Chanchal Kumar Sharma Fellow CMF,ISS, New Delhi , is the exponent of the Discursive Dominance theory of economic reform sustainability.[1] The theory explains why economic reforms are sustained or reversed, after they are implemented either under external pressure or by a convinced executive. The theory is built by conducting a cross temporal comparative review of the economic history of India since independence. The theory states that the policy success or failure is determined by the discursive conditions prevailing in the society. In a democratic country, any attempt to bring about a major and visible change in the existing path to economic development will be doomed if anti-change constituencies (status quoists) win the development discourse.This happened in India in 1966 and 1985. Reverse of this happened in 1991, imparting sustainability to the economic reform process. The theory explains the determinants of discursive conditions and how they play out to steer the course of economic policies.

Chanchal Kumar Sharma has also propounded two new concepts of fiscal federalism: Vertical Fiscal Asymmetry (VFA) and Vertical Fiscal Difference (VFD).[2] Simply stated, VFA is a state of fiscal asymmetry between the centre and the states. It becomes a state of fiscal imbalance when there is misallocation of revenue-expenditure responsibilities between the centre and the states. On the other hand, a gap emerges when the central government fails to devolve the excess of funds it legitimately collects by virtue of having greater revenue raising powers. When misallocation is addressed by reallocation of revenue and expenditure powers and the resultant gap is addressed by a properly designed transfer system, we are left with VFD, a state of revenue-expenditure asymmetry where there is no imbalance and no gap.

Chanchal Kumar Sharma has supported a collaborative federal architecture for India.[3] [4]The author demonstrates in his research that apart from the rise of single state parties, there has been an unprecedented surge in the urge of the non-government stakeholders for more engagement. All this has created new complexities for federal governance in India. These complexities call for collaborative responses in the form of multi-level, multi-actor partnerships. Thus the new federal architecture should not only align resources, competencies and capabilities of the governments at all levels but also engage civil society /non-governmental organizations and private sector in the policy making process. The existing institutional design is inadequate to respond to this change because it was conceived to accommodate a centrally managed cooperative federalism. Thus the author asserts that the time has come to establish a highly interactive architecture of collaborative federalism that will provide channels for much less politicized interactions among the partners of the federation. Such an institutional set up will motivate States to compete for higher level of performance and innovations while actively pursuing cooperation among themselves. The new generation of institutions will also incentivize the Central government to collaborate with the local governments without losing the States’ trust.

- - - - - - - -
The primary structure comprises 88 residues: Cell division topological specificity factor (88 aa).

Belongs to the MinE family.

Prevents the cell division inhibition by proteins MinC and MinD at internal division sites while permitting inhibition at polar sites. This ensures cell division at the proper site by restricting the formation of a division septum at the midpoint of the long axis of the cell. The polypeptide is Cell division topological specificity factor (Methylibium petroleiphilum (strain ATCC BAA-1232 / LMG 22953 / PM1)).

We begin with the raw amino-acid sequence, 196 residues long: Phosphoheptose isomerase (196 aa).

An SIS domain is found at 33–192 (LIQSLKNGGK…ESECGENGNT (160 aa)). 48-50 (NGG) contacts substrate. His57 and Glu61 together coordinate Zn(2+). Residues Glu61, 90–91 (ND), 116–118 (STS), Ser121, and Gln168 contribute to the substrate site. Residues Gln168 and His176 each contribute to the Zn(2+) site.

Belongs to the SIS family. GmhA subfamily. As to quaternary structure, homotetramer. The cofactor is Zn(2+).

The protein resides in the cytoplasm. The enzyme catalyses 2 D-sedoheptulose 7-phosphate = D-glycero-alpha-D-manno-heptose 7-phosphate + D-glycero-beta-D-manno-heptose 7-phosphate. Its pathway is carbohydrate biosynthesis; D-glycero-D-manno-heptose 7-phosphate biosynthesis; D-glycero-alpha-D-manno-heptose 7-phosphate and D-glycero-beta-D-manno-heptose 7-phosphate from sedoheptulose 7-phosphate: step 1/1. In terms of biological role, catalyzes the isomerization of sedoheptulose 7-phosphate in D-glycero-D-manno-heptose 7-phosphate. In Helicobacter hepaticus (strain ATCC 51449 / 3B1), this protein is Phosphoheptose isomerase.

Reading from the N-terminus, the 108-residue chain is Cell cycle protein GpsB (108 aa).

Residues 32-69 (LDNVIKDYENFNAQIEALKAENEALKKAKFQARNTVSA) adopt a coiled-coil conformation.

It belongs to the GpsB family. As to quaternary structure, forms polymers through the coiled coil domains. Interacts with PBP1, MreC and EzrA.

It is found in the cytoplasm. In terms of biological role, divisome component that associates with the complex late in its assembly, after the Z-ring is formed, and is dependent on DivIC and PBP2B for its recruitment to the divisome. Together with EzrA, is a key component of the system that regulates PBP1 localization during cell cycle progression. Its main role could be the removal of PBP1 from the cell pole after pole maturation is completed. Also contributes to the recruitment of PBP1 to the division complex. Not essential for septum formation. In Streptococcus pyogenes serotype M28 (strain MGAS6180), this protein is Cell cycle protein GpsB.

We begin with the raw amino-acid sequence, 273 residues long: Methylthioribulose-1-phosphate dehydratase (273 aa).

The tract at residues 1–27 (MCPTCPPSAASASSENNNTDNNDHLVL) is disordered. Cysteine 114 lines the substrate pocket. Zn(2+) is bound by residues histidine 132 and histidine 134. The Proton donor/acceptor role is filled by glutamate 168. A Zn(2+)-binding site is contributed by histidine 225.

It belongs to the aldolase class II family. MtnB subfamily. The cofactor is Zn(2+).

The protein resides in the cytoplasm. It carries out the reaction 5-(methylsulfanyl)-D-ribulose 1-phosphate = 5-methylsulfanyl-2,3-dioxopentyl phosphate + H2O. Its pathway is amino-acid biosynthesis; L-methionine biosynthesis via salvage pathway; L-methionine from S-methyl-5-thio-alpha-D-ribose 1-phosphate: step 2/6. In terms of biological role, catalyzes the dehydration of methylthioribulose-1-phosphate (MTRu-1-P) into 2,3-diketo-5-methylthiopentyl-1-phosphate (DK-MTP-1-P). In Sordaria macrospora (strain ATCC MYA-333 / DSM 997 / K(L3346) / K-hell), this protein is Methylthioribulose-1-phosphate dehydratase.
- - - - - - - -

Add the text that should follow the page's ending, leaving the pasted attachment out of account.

Major contributions

  • Discursive dominance theory[1]
  • The concepts of "Vertical fiscal asymmetry" and "Vertical fiscal difference"[2]
  • Balanced fiscal policy framework in federal countries[5]
  • Advocacy of "Collaborative Federalism" for India.
  • Sustainable tourism governance[6]
  • His contributions, particularly in the field of decentralization[7][8][9][10][11] and VAT in India,[12] have been cited more than 100 times[13]

Selected works


  1. 1.0 1.1 Sharma, Chanchal Kumar (2011). "A Discursive Dominance Theory of Economic Reform Sustainability: The Case of India". India Review 10 (2): 126-184. 
  2. 2.0 2.1   </noinclude> (2012). "Beyond Gaps and Imbalances: Restructuring the Debate on Intergovernmental Fiscal Relations". Public Administration: An International Quarterly 90 (1): 99-128. 
  3. Sharma, Chanchal Kumar (2010). "Towards a Modern Federal Construct in India: The Urgency of an Institutional Response to the Ideational Turn". Journal of Political Science 28 (1): 3-32. 
  4. Sharma, Chanchal Kumar and R. K. Barik (2012). "Towards a New Generation of Collaborative Federal Architecture in India: Some Reflections". Indian Journal of Public Administration: -. 
  5.   </noinclude> (2011). "Multilevel Fiscal Governance in a Balanced Policy Environment". India Economy Review 8 (1): 90-97. 
  6.   </noinclude> (2005). "Tourism policy innovations of an Indian state (Haryana) and their implications". Tourism: An International Interdisciplinary Journal 53 (1): 67-76. 
  7.   </noinclude> (2006). "Decentralization Dilemma: Measuring the Degree and Evaluating the Outcomes',". Indian Journal of Political Science 67 (1): 49-64. 
  8.   </noinclude> (2005). "When does Decentralization Deliver? The Dilemma of Design". South Asian Journal of Socio-Political Studies 6 (1): 38-45. 
  9.   </noinclude> (2004). "Why decentralization? The puzzle of causation.". Synthesis 3 (1): 1-17. 
  10.   </noinclude> (2009). "Emerging Dimensions of Decentralisation Debate in the Age of Globalisation". Indian Journal of Federal Studies 10 (1): 47-65. 
  11.   </noinclude> (2006). "The Federal Approach to Fiscal Decentralisation: Conceptual Contours for Policy Makers". Loyola Journal of Social Sciences 19 (2): 169-188. 
  12.   </noinclude> (2005). "Implementing VAT in India: Implications for Federal Polity". Indian Journal of Political Science 66 (4): 915-934. 
  13. Dr. Chanchal Kumar Sharma - Google Scholar Citations. Google Scholar. Retrieved on 17 June 2012.

External links

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